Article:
GaN Transistors Unleash Wireless Power Transfer (WPT)
This video shows GaN Systems’ GaN transistors enabling continuous, wireless power transfer (WPT) to a drone. Masterfully created by the Imperial College London, the drone is characterized by:
– Long-range wireless power transfer
– Compensation for air gap geometries without requiring tuning
– A system design that does not require closed loop receiver-to-transmitter control
Which applications benefit from WPT?
Due to increases in convenience over traditional electric charging methods, a wide variety of applications benefit from WPT. Here are just a few:
– WPT enables the wireless charging of laptops, phones, and tablets.
– Industrial and medical robot fleet performance is optimized as the corrosion, wear and tear of exposed contacts, the need for duplicate robots and the dependence on docking station reliability is eliminated. This is especially relevant for equipment in harsh and submerged environments.
– WPT extends great convenience to power tools and consumer appliances.
– In the transportation markets, WPT adds to the convenience of powering EVs, HEVs, E-bikes and golf carts. Stationary WPT systems allow drivers to charge their vehicles simply by parking. Dynamic WPT systems deliver power while in motion, extending a vehicle’s range indefinitely and significantly reducing battery size.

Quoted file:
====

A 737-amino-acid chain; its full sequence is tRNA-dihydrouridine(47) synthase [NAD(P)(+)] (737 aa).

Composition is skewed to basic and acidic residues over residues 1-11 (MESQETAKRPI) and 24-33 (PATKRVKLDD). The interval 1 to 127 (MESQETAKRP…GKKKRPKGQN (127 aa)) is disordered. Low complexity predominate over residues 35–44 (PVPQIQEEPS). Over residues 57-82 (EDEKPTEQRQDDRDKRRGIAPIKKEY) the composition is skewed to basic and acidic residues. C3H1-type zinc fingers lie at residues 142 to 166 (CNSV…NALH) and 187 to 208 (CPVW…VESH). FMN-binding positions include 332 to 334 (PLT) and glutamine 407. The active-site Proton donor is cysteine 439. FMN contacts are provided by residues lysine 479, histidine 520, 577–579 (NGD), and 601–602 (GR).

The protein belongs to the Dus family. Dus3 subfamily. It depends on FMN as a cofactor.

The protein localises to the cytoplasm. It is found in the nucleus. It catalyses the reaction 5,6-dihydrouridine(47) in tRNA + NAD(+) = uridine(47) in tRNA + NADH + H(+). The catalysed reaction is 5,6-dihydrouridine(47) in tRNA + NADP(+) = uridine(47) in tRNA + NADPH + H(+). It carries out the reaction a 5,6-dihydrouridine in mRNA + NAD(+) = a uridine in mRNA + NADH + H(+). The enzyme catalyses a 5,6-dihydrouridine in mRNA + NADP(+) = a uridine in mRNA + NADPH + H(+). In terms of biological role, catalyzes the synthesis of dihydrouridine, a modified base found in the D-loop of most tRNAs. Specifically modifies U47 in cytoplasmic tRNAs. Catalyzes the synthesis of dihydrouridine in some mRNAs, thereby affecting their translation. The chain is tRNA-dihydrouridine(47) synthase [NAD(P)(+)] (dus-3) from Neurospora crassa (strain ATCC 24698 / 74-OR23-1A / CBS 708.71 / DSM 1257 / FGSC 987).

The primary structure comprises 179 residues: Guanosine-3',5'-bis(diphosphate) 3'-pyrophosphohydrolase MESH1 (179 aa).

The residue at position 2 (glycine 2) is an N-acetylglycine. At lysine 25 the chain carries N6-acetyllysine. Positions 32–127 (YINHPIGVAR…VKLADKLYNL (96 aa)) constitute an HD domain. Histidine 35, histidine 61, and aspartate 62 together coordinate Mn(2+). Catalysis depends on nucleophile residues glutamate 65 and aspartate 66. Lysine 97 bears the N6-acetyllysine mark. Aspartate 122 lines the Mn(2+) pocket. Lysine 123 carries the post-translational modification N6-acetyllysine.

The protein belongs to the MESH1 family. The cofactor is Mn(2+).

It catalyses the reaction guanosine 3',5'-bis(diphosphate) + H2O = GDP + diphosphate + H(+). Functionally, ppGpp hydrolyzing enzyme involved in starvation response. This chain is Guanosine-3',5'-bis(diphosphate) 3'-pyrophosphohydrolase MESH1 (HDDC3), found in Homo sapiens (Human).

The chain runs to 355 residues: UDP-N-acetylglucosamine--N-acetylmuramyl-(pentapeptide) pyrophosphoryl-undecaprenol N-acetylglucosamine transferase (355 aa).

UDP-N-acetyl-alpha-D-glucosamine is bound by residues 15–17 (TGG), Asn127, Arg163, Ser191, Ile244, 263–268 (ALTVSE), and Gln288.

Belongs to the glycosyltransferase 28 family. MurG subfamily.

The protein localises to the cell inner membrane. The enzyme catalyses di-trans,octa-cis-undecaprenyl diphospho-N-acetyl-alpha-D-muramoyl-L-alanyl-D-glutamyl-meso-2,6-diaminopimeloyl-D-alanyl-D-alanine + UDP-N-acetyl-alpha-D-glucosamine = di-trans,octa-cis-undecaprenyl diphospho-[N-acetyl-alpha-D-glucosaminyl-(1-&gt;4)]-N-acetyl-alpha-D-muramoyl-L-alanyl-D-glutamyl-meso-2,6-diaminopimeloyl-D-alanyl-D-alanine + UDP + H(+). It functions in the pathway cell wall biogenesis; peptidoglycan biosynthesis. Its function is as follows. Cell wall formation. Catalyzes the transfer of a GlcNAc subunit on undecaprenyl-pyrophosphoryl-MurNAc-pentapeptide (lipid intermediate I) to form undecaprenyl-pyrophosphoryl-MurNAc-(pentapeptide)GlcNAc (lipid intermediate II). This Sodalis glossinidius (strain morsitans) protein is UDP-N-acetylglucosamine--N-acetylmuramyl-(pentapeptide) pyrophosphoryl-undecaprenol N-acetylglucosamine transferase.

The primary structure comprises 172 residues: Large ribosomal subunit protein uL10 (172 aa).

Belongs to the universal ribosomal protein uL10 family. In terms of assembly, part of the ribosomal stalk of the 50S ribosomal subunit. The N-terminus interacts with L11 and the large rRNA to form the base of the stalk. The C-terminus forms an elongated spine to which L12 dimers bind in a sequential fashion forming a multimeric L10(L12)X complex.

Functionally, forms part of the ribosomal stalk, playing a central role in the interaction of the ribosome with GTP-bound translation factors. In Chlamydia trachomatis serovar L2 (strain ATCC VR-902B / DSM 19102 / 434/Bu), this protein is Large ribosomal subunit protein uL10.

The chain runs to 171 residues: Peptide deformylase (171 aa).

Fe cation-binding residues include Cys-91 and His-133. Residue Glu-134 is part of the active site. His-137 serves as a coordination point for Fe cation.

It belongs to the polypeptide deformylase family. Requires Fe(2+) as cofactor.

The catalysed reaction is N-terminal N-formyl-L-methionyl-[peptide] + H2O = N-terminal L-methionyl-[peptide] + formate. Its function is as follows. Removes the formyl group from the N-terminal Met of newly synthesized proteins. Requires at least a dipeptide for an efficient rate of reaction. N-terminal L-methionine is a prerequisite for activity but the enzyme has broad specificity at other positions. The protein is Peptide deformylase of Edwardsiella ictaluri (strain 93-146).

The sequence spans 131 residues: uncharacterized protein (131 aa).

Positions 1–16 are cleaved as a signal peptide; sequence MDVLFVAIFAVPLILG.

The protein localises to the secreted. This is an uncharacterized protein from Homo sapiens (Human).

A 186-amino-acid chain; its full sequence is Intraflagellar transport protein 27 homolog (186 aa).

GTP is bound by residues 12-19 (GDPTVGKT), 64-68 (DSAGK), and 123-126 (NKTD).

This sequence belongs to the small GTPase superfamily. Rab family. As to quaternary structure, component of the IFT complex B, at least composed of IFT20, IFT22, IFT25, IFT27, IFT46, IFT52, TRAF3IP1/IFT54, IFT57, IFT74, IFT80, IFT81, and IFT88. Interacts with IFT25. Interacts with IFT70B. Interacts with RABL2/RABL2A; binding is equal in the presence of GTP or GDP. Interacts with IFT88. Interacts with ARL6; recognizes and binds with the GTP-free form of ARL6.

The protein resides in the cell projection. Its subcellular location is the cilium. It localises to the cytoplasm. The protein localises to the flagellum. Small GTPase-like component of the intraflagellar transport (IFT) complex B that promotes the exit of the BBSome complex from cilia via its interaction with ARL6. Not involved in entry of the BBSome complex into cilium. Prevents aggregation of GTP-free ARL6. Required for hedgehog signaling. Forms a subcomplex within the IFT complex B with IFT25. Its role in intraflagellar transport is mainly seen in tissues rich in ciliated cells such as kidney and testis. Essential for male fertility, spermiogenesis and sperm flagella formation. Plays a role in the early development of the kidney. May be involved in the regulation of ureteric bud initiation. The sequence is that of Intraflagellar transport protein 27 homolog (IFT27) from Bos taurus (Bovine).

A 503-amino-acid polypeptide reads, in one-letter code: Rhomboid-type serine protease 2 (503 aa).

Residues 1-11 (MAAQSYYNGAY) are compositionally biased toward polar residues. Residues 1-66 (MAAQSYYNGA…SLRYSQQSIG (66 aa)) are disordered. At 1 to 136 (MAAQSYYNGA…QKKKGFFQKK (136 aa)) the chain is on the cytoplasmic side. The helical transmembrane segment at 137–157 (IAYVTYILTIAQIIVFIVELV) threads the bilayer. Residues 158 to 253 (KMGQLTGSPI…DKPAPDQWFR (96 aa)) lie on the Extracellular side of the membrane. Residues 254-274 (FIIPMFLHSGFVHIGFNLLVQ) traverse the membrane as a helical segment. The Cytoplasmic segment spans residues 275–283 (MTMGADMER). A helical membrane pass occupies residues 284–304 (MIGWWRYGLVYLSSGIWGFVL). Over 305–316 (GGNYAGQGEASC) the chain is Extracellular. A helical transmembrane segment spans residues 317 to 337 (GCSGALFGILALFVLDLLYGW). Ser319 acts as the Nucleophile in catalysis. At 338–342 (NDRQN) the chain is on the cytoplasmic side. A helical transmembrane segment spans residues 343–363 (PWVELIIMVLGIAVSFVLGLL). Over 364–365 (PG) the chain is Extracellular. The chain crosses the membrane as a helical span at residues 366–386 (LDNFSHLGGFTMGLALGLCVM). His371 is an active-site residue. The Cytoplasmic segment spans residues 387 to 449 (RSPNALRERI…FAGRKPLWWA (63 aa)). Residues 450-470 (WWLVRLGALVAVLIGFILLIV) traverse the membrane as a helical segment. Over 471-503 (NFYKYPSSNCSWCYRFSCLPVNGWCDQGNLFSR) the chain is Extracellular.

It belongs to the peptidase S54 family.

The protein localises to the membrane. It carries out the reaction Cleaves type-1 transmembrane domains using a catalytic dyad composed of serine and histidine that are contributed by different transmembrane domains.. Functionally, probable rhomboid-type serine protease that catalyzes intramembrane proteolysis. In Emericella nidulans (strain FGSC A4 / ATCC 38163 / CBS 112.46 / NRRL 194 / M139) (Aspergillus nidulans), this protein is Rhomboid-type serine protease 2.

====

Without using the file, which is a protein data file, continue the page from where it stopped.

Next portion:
– Drones experience longer flight times and an increased range. They can be charged optimally while hovering, and do not require precise landing positions to undergo maximum power transfer.
How is WPT to this drone accomplished?
This 13.56 MHz WPT design uses high Q factor coils and compact passive components. At high frequencies, GaN Systems’ tiny, lightweight GaN transistors enable highly efficient circuitry which requires very low gate drive power.
The drone compensates for variable air gaps by using a new inverter topology. A load-independent, Class EF inverter generates a constant magnetic field that is independent of the drone position. The inverter maintains zero voltage switching across the entire load envelope of drone positions and throttle settings.
As the drone flies and bobs about the charging pad, the transistor voltage waveform changes shape. During the transition to the on-state – where the voltage goes to zero – the start and end points of the waveform remain fixed. This enables zero voltage switching and efficient operation that is independent of both the drone’s position and the throttle setting.
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Credits: The drone was built by the team members of the Imperial College London Wireless Power Lab: Sam Aldhaher, George Kkelis, Juan Arteaga, David Yates and Paul Mitcheson.
Video captured at GaN Systems booth at APEC 2017.
Funding source: EPSRC Centre for Power Electronics, UK Government and GaN Systems.
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